The technology and programming that “power” a site—what your end user doesn’t see but what makes the site run—is called the back end. Consisting of the server, the database, and the server-side applications, it’s the behind-the-scenes functionality—the brain of a site. …

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Community contributions to MariaDB

One of the goals of the MariaDB Foundation is to help new contributors understand the source code and to lower the barrier for new participants. One way to measure this is to look at the number of pull requests received and accepted, as these mostly reflect community contributions. The figures below are for the main […]

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Observations on the hashicorp/raft library, and notes on RDBMS

The hashicorp/raft library is a Go library to provide consensus via Raft protocol implementation. It is the underlying library behind Hashicorp's Consul.

I've had the opportunity to work with this library a couple projects, namely freno and orchestrator. Here are a few observations on working with this library:

  • TL;DR on Raft: a group communication protocol; multiple nodes communicate, elect a leader. A leader leads a consensus (any subgroup of more than half the nodes of the original group, or hopefully all of them). Nodes may leave and rejoin, and will remain consistent with consensus.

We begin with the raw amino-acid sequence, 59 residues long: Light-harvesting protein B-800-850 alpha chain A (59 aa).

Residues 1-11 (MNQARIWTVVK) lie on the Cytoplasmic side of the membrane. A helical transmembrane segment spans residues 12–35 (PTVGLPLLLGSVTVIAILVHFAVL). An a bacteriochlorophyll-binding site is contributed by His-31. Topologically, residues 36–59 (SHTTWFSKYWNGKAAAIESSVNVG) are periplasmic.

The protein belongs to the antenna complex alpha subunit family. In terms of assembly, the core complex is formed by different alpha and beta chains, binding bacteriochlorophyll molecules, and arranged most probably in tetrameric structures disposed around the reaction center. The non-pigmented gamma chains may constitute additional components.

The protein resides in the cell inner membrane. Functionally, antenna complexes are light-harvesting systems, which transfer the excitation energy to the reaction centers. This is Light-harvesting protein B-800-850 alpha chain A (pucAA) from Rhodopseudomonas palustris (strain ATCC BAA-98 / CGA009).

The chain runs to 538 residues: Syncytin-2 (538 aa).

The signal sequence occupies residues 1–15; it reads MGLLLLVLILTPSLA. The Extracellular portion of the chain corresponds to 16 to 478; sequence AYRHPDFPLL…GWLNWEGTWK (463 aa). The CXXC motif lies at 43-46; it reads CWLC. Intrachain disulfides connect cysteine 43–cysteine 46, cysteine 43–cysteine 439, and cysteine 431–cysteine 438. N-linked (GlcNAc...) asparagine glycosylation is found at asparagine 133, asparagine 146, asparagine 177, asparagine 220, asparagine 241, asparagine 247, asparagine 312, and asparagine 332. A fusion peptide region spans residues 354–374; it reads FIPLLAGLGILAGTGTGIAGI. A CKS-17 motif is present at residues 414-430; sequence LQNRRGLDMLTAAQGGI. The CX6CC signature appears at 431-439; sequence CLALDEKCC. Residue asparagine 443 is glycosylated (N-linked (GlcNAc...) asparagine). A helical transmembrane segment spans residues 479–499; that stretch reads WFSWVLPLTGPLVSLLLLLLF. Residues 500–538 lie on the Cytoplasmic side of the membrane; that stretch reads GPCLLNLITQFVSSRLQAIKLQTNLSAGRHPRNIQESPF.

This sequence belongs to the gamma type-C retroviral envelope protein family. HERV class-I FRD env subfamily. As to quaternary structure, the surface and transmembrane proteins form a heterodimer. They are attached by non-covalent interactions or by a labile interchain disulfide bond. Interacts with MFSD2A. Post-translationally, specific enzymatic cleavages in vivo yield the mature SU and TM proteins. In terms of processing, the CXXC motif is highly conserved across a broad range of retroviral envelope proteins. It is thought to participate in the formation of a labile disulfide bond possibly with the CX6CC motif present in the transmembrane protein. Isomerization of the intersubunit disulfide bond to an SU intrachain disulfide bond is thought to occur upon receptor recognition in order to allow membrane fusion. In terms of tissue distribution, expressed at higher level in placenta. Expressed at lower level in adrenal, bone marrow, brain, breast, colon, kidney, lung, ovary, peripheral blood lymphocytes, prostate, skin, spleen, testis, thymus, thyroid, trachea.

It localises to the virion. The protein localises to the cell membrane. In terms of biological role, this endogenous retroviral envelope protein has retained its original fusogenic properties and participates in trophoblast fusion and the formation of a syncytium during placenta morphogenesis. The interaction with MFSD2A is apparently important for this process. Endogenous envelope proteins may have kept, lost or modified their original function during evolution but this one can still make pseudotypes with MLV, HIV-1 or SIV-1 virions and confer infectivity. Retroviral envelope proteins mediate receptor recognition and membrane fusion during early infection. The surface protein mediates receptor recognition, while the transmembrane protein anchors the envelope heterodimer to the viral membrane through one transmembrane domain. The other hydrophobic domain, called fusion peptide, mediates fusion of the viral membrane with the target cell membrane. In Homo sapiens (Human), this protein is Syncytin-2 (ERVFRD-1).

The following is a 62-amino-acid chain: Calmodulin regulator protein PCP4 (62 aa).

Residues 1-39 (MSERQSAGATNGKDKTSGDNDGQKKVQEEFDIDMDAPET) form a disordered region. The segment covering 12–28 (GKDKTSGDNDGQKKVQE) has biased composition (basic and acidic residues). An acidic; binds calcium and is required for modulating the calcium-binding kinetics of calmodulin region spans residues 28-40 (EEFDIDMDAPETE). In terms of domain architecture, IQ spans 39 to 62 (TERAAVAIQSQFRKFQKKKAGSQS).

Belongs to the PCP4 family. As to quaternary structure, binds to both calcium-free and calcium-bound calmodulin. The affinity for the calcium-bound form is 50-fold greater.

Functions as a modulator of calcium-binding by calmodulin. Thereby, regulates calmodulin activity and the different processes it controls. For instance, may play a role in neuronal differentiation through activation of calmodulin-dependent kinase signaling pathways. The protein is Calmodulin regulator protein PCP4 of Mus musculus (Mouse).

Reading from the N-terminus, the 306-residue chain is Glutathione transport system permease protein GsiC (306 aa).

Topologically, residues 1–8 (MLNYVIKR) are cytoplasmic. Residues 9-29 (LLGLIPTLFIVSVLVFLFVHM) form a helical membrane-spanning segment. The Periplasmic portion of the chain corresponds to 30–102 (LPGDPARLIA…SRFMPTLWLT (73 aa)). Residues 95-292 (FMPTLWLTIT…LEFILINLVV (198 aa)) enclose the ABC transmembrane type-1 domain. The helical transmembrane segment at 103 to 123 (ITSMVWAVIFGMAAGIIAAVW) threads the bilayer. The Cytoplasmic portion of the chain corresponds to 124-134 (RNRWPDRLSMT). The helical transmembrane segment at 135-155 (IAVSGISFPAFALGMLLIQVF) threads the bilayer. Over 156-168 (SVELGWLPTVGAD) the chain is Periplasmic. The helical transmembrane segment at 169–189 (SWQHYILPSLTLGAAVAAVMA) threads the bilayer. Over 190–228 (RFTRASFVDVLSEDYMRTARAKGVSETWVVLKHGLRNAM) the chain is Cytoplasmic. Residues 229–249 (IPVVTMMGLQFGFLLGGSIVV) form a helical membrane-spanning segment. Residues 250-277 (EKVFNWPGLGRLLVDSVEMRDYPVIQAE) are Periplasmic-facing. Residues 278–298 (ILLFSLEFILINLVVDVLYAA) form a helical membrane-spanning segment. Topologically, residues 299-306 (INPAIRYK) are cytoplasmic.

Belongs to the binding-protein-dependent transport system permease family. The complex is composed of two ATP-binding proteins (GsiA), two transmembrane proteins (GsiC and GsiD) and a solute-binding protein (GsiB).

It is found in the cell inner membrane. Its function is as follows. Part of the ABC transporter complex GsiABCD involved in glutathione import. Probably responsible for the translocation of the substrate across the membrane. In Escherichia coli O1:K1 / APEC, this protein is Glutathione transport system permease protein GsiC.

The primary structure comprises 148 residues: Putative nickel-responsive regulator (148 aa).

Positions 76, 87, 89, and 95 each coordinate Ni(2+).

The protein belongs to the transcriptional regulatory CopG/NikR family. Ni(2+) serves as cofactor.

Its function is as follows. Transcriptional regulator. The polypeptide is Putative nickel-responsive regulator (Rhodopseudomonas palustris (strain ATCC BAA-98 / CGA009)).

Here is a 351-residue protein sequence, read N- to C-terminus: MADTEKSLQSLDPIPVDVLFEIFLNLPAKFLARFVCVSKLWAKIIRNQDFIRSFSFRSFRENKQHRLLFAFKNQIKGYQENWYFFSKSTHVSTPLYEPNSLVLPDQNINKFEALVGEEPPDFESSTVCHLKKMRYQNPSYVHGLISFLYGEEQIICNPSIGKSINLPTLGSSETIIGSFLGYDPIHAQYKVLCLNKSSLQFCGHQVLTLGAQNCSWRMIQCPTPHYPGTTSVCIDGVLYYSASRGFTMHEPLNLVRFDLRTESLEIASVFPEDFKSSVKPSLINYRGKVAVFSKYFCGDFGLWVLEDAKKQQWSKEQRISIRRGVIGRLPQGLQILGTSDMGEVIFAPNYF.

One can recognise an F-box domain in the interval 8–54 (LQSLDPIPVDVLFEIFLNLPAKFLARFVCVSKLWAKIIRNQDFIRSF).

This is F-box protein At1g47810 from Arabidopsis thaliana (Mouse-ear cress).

• The hashicorp/raft library is an implementation of …
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Duel: gdb vs. linked lists, trees, and hash tables

My first encounter with the gdb command duel was on some old IRIX about 15 years ago. I immediately loved how convenient it was for displaying various data structures during MySQL debugging, and I wished Linux had something similar. Later I found out that Duel was not something IRIX specific, but a public domain patch […]

The post Duel: gdb vs. linked lists, trees, and hash tables appeared first on MariaDB.org.

Making life prettier with gdb PrettyPrinting API

Anyone who has peeked inside a gdb manual knows that gdb has some kind of Python API. And anyone who has skimmed through has seen something called “Pretty Printing” that supposedly tells gdb how to print complex data structures in a nice and readable way. Well, at least I have seen that, but I’ve never […]